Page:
Fritz Henderson got a thumbs-up from the Board of Directors just days ago, but it seems that Chairman Ed Whitacre doesn’t want anyone to get comfortable. The Freep‘s Tom Walsh just posted a column describing GM execs as “rattled” by Whitacre’s recent revelation that at the New GM executives must earn their keep.
On Wednesday, Whitacre told a group of GM salaried staff — in one of several “diagonal slice” meetings, so called because they mix people from all levels — that he expects to see lots of changes in the next 12 weeks. Changes every day.
So, is the party over? Surely GM’s brass knew that there would be some accountability, someday. Right?
‘I found it stunning,’ one GM executive told me Thursday, after hearing that Whitacre had spoken so pointedly to the employee group about the urgency of producing visible changes in 12 weeks . . . Another GM officer described Whitacre as ‘frighteningly direct’ in conversation, making it clear that every top executive’s job at the automaker is on the line, and that heads could roll in the next two or three months if there’s not significant progress in vehicle sales, market share and profitability.
Stunning? Frighteningly direct? Whitacre is merely doing the minimum required to get GM ready for an IPO planned for next summer. The White House wants out of GM, and the UAW would probably like to dump its equity as well. But who’s going to buy in if GM doesn’t radically turn itself around over the next 9 months?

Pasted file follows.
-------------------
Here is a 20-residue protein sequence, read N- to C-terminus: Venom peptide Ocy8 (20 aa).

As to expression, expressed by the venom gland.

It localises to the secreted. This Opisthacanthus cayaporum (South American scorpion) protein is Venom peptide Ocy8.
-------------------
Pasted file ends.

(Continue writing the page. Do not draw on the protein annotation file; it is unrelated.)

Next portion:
And really, how are they going to turn sales and market share around? The problem with Whitacre’s scare-’em-into-competence approach is that all the incentive is to make GM look good in the short term. Which means temptation to cut corners on long-term strategy to pull off the IPO. The terrified reaction to Whitacre’s tough talk proves that GM culture change hasn’t changed. Will turmoil and turnover at the highest levels right now really make a difference in time for next Summer’s IPO?
The IPO delay watch begins now.